Description Usage Arguments Details Value Engine Details Note See Also Examples
boost_tree()
is a way to generate a specification of a model
before fitting and allows the model to be created using
different packages in R or via Spark. The main arguments for the
model are:
mtry
: The number of predictors that will be
randomly sampled at each split when creating the tree models.
trees
: The number of trees contained in the ensemble.
min_n
: The minimum number of data points in a node
that is required for the node to be split further.
tree_depth
: The maximum depth of the tree (i.e. number of
splits).
learn_rate
: The rate at which the boosting algorithm adapts
from iterationtoiteration.
loss_reduction
: The reduction in the loss function required
to split further.
sample_size
: The amount of data exposed to the fitting routine.
stop_iter
: The number of iterations without improvement before
stopping.
These arguments are converted to their specific names at the
time that the model is fit. Other options and arguments can be
set using the set_engine()
function. If left to their defaults
here (NULL
), the values are taken from the underlying model
functions. If parameters need to be modified, update()
can be used
in lieu of recreating the object from scratch.
1 2 3 4 5 6 7 8 9 10 11 12 13 14 15 16 17 18 19 20 21 22 23 24 25 26 27  boost_tree(
mode = "unknown",
mtry = NULL,
trees = NULL,
min_n = NULL,
tree_depth = NULL,
learn_rate = NULL,
loss_reduction = NULL,
sample_size = NULL,
stop_iter = NULL
)
## S3 method for class 'boost_tree'
update(
object,
parameters = NULL,
mtry = NULL,
trees = NULL,
min_n = NULL,
tree_depth = NULL,
learn_rate = NULL,
loss_reduction = NULL,
sample_size = NULL,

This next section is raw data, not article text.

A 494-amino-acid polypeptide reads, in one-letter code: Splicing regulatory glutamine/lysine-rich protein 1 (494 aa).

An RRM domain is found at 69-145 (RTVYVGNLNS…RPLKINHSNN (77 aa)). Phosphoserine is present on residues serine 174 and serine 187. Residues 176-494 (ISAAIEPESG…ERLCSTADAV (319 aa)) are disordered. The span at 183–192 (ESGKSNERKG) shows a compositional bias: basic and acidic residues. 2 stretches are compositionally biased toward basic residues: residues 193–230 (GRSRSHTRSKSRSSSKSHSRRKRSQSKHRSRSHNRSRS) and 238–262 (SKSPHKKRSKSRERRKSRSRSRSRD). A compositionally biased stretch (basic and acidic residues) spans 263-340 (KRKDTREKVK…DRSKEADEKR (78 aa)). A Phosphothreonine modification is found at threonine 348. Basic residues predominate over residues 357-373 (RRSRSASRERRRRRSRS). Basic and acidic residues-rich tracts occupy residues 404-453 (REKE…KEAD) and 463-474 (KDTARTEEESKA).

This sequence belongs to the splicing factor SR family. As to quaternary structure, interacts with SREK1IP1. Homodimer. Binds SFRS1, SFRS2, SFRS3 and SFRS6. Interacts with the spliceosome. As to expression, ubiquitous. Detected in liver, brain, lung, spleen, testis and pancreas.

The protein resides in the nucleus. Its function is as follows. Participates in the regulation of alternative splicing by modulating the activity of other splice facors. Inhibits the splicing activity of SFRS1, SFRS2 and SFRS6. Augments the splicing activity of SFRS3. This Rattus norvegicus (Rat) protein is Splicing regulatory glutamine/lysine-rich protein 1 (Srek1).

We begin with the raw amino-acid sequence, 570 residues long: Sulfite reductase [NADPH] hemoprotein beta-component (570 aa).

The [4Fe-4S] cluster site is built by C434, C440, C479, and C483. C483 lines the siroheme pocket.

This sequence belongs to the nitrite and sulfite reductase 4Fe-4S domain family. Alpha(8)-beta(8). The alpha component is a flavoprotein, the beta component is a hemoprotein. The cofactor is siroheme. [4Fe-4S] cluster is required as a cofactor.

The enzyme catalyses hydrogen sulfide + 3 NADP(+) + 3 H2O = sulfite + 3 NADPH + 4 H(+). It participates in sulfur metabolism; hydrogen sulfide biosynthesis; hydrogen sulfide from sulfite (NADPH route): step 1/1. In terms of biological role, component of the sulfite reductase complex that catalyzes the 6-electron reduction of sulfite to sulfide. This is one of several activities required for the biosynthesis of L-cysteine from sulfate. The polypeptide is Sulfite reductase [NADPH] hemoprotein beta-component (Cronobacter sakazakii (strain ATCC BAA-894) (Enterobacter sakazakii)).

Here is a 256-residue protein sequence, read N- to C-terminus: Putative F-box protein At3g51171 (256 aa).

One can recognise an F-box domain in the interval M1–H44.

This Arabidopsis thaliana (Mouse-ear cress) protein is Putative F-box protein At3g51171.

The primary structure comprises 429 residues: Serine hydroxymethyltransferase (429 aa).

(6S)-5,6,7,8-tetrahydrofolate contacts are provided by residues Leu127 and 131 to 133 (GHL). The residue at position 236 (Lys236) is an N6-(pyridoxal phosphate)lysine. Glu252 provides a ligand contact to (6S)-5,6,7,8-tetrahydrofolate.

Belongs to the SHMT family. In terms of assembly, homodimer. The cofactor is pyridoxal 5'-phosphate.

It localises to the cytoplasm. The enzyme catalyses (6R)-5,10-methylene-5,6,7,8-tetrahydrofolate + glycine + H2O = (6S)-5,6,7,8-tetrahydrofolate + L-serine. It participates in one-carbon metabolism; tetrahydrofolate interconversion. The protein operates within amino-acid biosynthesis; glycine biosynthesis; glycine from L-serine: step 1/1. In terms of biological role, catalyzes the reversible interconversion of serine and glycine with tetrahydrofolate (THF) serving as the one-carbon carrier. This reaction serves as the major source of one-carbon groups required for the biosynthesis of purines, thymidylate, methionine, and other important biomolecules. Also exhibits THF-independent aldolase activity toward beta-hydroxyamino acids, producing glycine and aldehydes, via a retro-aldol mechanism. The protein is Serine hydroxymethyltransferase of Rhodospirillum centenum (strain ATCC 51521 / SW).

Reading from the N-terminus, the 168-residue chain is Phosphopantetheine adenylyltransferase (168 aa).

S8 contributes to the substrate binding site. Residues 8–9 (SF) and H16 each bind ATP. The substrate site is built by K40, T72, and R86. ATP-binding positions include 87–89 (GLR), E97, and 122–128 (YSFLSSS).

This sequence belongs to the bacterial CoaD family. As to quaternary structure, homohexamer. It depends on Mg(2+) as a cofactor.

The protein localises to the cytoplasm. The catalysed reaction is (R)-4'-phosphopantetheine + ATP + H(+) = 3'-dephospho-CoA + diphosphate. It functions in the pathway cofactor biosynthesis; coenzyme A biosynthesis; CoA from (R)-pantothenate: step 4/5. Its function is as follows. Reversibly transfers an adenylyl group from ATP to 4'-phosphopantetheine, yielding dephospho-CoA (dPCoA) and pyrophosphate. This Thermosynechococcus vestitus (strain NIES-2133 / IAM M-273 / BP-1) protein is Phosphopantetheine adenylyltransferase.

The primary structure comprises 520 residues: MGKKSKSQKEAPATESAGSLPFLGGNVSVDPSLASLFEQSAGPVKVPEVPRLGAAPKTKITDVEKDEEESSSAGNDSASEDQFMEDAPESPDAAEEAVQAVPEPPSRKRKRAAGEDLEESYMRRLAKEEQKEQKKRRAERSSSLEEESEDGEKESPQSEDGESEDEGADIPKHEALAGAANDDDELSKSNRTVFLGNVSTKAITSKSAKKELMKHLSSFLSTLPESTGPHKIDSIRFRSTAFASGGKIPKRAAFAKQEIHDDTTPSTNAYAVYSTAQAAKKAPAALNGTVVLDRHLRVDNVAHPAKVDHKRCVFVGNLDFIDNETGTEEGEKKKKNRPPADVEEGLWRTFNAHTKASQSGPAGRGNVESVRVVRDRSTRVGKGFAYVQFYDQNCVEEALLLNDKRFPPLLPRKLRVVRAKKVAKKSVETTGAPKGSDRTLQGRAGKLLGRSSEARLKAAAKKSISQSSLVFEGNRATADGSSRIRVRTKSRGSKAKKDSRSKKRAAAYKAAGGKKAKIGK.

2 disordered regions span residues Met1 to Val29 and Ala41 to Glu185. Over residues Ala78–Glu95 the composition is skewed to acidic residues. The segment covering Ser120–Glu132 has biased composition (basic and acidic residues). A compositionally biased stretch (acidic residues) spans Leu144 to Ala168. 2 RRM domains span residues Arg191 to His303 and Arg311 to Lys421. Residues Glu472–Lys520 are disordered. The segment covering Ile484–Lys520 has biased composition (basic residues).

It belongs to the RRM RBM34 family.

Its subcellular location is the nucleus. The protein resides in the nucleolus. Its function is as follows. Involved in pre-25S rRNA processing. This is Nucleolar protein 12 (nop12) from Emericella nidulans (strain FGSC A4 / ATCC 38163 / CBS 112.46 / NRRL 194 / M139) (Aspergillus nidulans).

stop_iter = NULL,
fresh = FALSE,
...
)

mode 
A single character string for the type of model. Possible values for this model are "unknown", "regression", or "classification". 
mtry 
A number for the number (or proportion) of predictors that will
be randomly sampled at each split when creating the tree models ( 
trees 
An integer for the number of trees contained in the ensemble. 
min_n 
An integer for the minimum number of data points in a node that is required for the node to be split further. 
tree_depth 
An integer for the maximum depth of the tree (i.e. number
of splits) ( 
learn_rate 
A number for the rate at which the boosting algorithm adapts
from iterationtoiteration ( 
loss_reduction 
A number for the reduction in the loss function required
to split further ( 
sample_size 
A number for the number (or proportion) of data that is
exposed to the fitting routine. For 
stop_iter 
The number of iterations without improvement before
stopping ( 
object 
A boosted tree model specification. 
parameters 
A 1row tibble or named list with main
parameters to update. If the individual arguments are used,
these will supersede the values in 
fresh 
A logical for whether the arguments should be modified inplace of or replaced wholesale. 
... 
Not used for 
The data given to the function are not saved and are only used
to determine the mode of the model. For boost_tree()
, the
possible modes are "regression" and "classification".
The model can be created using the fit()
function using the
following engines:
R: "xgboost"
(the default), "C5.0"
Spark: "spark"
For this model, other packages may add additional engines. Use
show_engines()
to see the current set of engines.
An updated model specification.
Engines may have preset default arguments when executing the model fit call. For this type of model, the template of the fit calls are below:
boost_tree() %>% set_engine("xgboost") %>% set_mode("regression") %>% translate()
1 2 3 4 5 6 7  ## Boosted Tree Model Specification (regression)
##
## Computational engine: xgboost
##
## Model fit template:
## parsnip::xgb_train(x = missing_arg(), y = missing_arg(), nthread = 1,
## verbose = 0)

boost_tree() %>% set_engine("xgboost") %>% set_mode("classification") %>% translate()
1 2 3 4 5 6 7  ## Boosted Tree Model Specification (classification)
##
## Computational engine: xgboost
##
## Model fit template:
## parsnip::xgb_train(x = missing_arg(), y = missing_arg(), nthread = 1,
## verbose = 0)

Note that, for most engines to boost_tree()
, the sample_size
argument is in terms of the number of training set points. The
xgboost
package parameterizes this as the proportion of training set
samples instead. When using the tune